Chromebook Nation

Chromebooking It

I was able to, at the beginning of the semester, to get a Chromebook and it has really helped me to be far more productive.  Now don’t get me wrong, I’m still an Apple MacBook Pro fan. However, for general web browsing and research, the Chromebook has been a godsend (something I should have gotten over the summer and I would have been far more productive, but hindsight is 20/20).  A Chromebook, as long as you use web-based apps, and have an internet connection, is a perfect, cheap, alternative to most computers.  Is it as sophisticated and versatile–no, it isn’t.  However, it does the one thing that I need/want it to do: basic access to the internet and web-based platforms WITHOUT having to use Microsoft’s Windows.

Alternatives to Windows

Basically, until Microsoft stops 1) criminalizing users of its Windows Operating System by making them register copies of the operating system with a license that they can’t alter and 2) forcing draconian licensing agreements on users of its X-Box systems, I will NOT support them in ANY form (to the best of my ability).  In the age of corporate conglomeration, it is almost impossible to truly boycott a corporation’s products in order to affect change in any meaningful way.  However, Microsoft (along with Electronic Arts) is the poster-child for corporate machinations that I simply do not agree with no matter how much money their shenanigans make for their shareholders.  As such, I refuse to purchase Microsoft products or products that I know will directly or indirectly benefit Microsoft (and to a lesser extent, EA).  As such, I use Macs and Chromebooks because they 1) do what I need them to do, 2) allow me to accomplish the things that I want to accomplish and 3) they DON’T benefit Microsoft.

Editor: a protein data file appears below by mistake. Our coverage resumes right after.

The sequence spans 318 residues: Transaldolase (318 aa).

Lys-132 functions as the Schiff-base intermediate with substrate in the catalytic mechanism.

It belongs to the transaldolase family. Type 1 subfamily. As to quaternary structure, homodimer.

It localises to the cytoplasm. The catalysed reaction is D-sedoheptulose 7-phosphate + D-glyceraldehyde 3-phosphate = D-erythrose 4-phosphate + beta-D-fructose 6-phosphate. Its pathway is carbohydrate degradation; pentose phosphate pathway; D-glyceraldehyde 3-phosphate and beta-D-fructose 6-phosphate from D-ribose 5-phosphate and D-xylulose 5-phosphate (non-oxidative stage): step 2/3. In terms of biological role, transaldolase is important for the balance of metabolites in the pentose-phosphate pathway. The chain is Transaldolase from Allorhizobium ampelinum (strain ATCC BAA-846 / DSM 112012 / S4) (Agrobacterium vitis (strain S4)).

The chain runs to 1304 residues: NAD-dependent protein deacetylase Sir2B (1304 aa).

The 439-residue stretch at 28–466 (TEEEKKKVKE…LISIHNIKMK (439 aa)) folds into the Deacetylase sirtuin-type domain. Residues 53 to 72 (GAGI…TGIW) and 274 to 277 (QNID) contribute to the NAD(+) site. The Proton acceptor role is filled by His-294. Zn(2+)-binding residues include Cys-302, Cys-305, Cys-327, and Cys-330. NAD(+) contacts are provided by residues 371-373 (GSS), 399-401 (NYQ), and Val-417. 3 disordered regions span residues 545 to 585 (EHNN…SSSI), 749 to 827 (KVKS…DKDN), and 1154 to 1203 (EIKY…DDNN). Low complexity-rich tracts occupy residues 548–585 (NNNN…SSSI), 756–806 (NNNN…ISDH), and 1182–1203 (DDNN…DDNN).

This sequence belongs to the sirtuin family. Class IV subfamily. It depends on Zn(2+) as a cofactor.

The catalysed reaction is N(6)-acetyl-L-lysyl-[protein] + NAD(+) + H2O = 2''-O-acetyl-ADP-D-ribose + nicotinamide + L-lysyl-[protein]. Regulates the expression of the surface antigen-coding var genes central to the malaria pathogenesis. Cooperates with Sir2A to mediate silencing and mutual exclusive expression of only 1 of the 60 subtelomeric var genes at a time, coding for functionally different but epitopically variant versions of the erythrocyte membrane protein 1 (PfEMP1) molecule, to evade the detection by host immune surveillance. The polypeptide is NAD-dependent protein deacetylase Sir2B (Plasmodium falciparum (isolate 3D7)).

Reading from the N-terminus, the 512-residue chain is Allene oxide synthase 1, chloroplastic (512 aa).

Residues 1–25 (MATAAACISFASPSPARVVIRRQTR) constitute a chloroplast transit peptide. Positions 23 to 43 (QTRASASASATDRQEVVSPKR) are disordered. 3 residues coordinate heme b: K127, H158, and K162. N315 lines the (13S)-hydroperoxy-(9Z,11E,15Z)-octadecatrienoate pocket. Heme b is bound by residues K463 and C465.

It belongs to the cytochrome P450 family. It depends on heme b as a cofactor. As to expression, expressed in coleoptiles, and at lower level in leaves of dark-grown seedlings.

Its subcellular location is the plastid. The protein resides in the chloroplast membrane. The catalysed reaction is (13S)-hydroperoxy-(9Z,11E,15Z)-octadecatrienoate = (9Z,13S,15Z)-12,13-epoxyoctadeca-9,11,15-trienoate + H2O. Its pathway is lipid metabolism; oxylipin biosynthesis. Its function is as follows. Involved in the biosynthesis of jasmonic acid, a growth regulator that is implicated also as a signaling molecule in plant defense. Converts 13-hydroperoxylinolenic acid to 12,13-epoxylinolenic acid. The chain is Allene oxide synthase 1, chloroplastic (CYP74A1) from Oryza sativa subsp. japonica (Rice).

Basic Web Browsing

My school (MTSU) uses a web-based platform (D2L) to help students and professors move into learning in a digital environment.  Since my wifi adapter no longer works on my 2008 Macbook Pro, it is very difficult to find places on campus where I can use an ethernet cable to “plug in” and find places where I can help my students become stronger students through grading and discussions online. However, the Chromebook helps me to achieve this as it is robust enough to handle the web-based nature of D2L.  Also, since most “apps” now have an Android app and/or a web-based presence, it is much more useful than one would think it might be based on the specs alone.  The true strength of the Chromebook is that, as long as you have an internet connection, it is pretty much a full featured computer and analogous to its “bigger” brothers–Windows PC/Macs.  Now this is really true if you’re not into gaming or any other processor intensive tasks, but if most of what you do/use it for is web browsing, streaming, light audio-visual, then it functions pretty much as (at least for me) a fully functional computer–allowing me to leave my MacBook Pro at home.  I’m able to MOST everything I want to via the web or web apps, it has long battery life (up to 2 – 3 days of medium to heavy use on 1 charge cycle), and it is highly portable, so it is the perfect solution where I have WiFi 90% of the time.